For my brothers and me, it was a pack a picnic lunch, spend the day occasion. The event usually included at least two or three aunts and several cousins. During winter months I wrote letters to Suzy the gorilla at the Cincinnati Zoo (which I never mailed). When I grew up, I took my own kids, chaperoned classes and troops, even hosted a birthday party at the Louisville Zoo. I remember looking back over my shoulder at the cleanup crew hosing out our party room, washing away ice cream and chocolate cake and trampled party streamers and thinking that was the ONLY way to celebrate a birthday. What took me so long to learn this?
Did I ever want to live at the zoo? No, but what if I had? Author Irene Latham could be a kindred spirit.
DON’T FEED THE BOY by Irene Latham, illustrated by Stephanie Graegin, Roaring Book Press, 2012
Whit, eleven, has lived his whole life at the Meadowbrook Zoo. Dad is head elephant keeper and Mom is a veterinarian and zoo director. Ms. Connie is his kind, understanding, home-school teacher who has always been there for him.
Wherever one lives, a few well thought-out rules make life run more smoothly. Here are the rules Whit’s parents expect him to follow:
1) Don’t feed the animals.
2) Schoolwork comes first.
3) Don’t leave the zoo property for any reason.
Now that Whit is approaching middle school, these rules are beginning to feel confining, like a skin that’s growing too tight. He looks at life, his life in particular, and wonders what it would be like to fit into a world of people. Little does he know that is exactly what other middle school kids are wondering, too. They just do their wondering at a public school while Whit is fulfilling Ms. Connie’s assignments and bemoaning his predictable routine at the zoo. In some of his moodiest moments, he even thinks his parents care more for the animals than they do for him.
And then Whit notices a girl who looks to be about his age and who appears at the zoo every day. She settles into the same spot and draws pictures of the birds. He christens her “Bird Girl” and wonders why she is always alone. It takes some time, but he finally works up enough courage to talk to her. His courage is rewarded. They become friends.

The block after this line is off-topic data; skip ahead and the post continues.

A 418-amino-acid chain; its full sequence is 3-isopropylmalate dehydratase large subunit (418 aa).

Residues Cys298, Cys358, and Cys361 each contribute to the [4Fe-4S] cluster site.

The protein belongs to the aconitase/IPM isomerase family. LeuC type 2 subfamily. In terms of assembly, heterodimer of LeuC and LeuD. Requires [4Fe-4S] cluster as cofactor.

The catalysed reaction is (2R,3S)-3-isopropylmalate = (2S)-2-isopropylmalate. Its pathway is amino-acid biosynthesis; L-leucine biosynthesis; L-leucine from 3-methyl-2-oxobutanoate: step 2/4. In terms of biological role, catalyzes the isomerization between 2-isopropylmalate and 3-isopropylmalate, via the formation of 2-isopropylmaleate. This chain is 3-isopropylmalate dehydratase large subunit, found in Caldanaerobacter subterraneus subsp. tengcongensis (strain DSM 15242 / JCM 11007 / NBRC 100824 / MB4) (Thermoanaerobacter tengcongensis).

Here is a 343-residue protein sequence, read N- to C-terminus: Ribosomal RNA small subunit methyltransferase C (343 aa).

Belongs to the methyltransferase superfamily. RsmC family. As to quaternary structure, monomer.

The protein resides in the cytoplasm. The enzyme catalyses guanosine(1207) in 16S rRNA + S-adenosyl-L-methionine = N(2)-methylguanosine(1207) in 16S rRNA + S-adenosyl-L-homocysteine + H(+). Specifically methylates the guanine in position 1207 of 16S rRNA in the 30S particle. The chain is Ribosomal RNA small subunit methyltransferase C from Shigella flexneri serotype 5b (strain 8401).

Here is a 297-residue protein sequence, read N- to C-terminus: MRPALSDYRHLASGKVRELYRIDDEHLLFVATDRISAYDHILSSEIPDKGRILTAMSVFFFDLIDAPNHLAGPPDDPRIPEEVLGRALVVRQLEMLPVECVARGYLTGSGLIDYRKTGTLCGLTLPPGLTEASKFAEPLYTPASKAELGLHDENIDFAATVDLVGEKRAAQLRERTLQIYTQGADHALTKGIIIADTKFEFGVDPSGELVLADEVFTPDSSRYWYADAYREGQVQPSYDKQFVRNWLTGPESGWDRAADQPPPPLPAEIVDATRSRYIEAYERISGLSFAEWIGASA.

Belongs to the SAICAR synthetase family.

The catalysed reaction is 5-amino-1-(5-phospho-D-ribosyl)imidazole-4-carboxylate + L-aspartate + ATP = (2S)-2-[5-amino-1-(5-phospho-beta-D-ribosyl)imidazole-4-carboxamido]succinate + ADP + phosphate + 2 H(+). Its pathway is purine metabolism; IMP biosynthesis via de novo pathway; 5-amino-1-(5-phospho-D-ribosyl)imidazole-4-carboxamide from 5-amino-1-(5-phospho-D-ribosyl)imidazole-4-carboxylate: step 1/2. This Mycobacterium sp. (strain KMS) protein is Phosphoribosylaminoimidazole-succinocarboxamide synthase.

Surely there is an ancient saying somewhere that says one should always see home through another’s eyes to truly appreciate it. Whit thinks his ability to recite all the keepers’ public performances for the public--like every word the keeper says at feeding time at Pelican Plaza-- shows just how dull and boring his life is. However, Stella’s eyes grow round with surprise and admiration at each recitation. As Whit points out small things that only an everyday person could see or observe or understand, he realizes how much he loves his home.
When Whit gets to see what Stella’s home life is like, his theories about families and the lives other people surely must enjoy more than he enjoys his, come to a screeching halt. Stella needs help. Whit is determined to provide that help. As Stella and Whit try to solve some adult-sized problems, the carousel and train figure into a variety of plot twists and turns.
I won’t spoil the ending, except to say parents will applaud and kid readers will be happy for both Whit and Stella. (No, Whit’s parents do not adopt her.)
Illustrations capture the characters and their emotions as if a photographer followed this engaging pair and offered them a package of photos at the end of their zoo trip to be a souvenir of their vacation. In her acknowledgements, Author Latham addresses illustrator Stephanie Graegin: ”You’ve charmed Whit and the Bird Girl to tender life.” Tender is a fitting word. They are like tender shoots of the flowers they will become.
For more about Irene, see her webpage and be sure to visit her blog and read happy news about Don’t Feed the Boy.